All Wi-Fi devices impacted by new FragAttacks vulnerabilities


All Wi-Fi devices including computers, smartphones, and smart devices are affected by a newly discovered Wi-Fi security vulnerabilities collectively known as FragAttacks (fragmentation and aggregation attacks).

Three of these vulnerabilities are Wi-Fi 802.11 standard design flaws in the frame aggregation and frame fragmentation functionalities affecting most devices, while others are programing mistakes in Wi-Fi products.

Security researcher Mathy Vanhoef (New York University Abu Dhabi), who discovered the FragAttacks bugs said that experiments indicate that every Wi-Fi product is affected by at least one vulnerability and that most products are affected by several vulnerabilities.

The discovered vulnerabilities affect all modern security protocols of Wi-Fi, including the latest WPA3 specification. Even the original security protocol of Wi-Fi, called WEP, is affected. Most of the design flaws have been part of Wi-Fi since its release in 1997.

The threat actors who abuse these design and implementation flaws must be in the Wi-Fi range of targeted devices in order to steal sensitive user data and execute malicious code following successful exploitation, potentially leading to full device takeover.

The design flaws are difficult to abuse as it requires user interaction or is only possible when using uncommon network settings.

But the programming mistakes behind some of the FragAttacks vulnerabilities are trivial to exploit and would allow attackers to abuse unpatched Wi-Fi products with ease.

FragAttacks CVEs associated with Wi-Fi design flaws include:

  • CVE-2020-24588: aggregation attack (accepting non-SPP A-MSDU frames).
  • CVE-2020-24587: mixed key attack (reassembling fragments encrypted under different keys).
  • CVE-2020-24586: fragment cache attack (not clearing fragments from memory when (re)connecting to a network).

The CVEs assigned for Wi-Fi implementation vulnerabilities include:

  • CVE-2020-26145: Accepting plaintext broadcast fragments as full frames (in an encrypted network).
  • CVE-2020-26144: Accepting plaintext A-MSDU frames that start with an RFC1042 header with EtherType EAPOL (in an encrypted network).
  • CVE-2020-26140: Accepting plaintext data frames in a protected network.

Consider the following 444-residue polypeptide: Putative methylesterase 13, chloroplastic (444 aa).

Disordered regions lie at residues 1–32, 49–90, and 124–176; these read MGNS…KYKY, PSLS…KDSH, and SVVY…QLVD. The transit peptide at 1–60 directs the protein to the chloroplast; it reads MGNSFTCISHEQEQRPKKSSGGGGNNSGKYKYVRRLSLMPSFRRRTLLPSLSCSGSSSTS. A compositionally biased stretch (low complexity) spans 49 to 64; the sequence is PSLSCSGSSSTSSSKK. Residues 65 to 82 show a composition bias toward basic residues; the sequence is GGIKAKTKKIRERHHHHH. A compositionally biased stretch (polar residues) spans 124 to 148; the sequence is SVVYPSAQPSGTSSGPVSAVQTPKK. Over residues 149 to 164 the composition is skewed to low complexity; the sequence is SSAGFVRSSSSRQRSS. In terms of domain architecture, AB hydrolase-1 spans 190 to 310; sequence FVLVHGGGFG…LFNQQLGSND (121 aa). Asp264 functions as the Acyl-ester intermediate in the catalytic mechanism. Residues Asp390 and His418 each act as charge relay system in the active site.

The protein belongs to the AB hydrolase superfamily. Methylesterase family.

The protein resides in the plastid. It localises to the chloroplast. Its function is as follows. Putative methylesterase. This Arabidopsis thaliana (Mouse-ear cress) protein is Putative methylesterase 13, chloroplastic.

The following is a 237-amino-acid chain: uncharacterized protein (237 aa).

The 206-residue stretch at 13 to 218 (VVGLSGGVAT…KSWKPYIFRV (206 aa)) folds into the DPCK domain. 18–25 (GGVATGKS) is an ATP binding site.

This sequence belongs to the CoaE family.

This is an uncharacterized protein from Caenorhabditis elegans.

• CVE-2020-26143: Accepting fragmented plaintext data frames in a protected network.

Other implementation flaws discovered by Vanhoef include:

  • CVE-2020-26139: Forwarding EAPOL frames even though the sender is not yet authenticated (should only affect APs).
  • CVE-2020-26146: Reassembling encrypted fragments with non-consecutive packet numbers.
  • CVE-2020-26147: Reassembling mixed encrypted/plaintext fragments.
  • CVE-2020-26142: Processing fragmented frames as full frames.
  • CVE-2020-26141: Not verifying the TKIP MIC of fragmented frames.

A video demonstrating how attackers could take over an unpatched Windows 7 system inside a target’s local network is published by the researcher.

The Industry Consortium for Advancement of Security on the Internet (ICASI) says that vendors are developing patches for their product to mitigate the FragAttacks bugs.

Cisco Systems, HPE/Aruba Networks, Juniper Networks, Sierra Wireless, and Microsoft have already published FragAttacks security updates and advisories.

These security updates have been prepared during a 9-month-long coordinated disclosure process supervised by ICASI and the Wi-Fi Alliance.

The Wi-Fi Alliance stated that there is no evidence of the vulnerabilities being used against Wi-Fi users maliciously, and these issues are mitigated through routine device updates that enable detection of suspect transmissions or improve adherence to recommended security implementation practices.

The users are recommended to ensure they have installed the latest updates from device manufacturers.

For those users whose device vendor has not yet released security updates, can still mitigate some of the attacks.

This can be done by ensuring that all websites and online services you visit use Hypertext Transfer Protocol Secure (HTTPS) protocol.

Additionally, users can disable fragmentation, pairwise rekeys, and dynamic fragmentation in Wi-Fi 6 (802.11ax) devices.

An open-source tool to determine if access points and Wi-Fi clients on your network are affected by the FragAttacks flaws is also available on GitHub.


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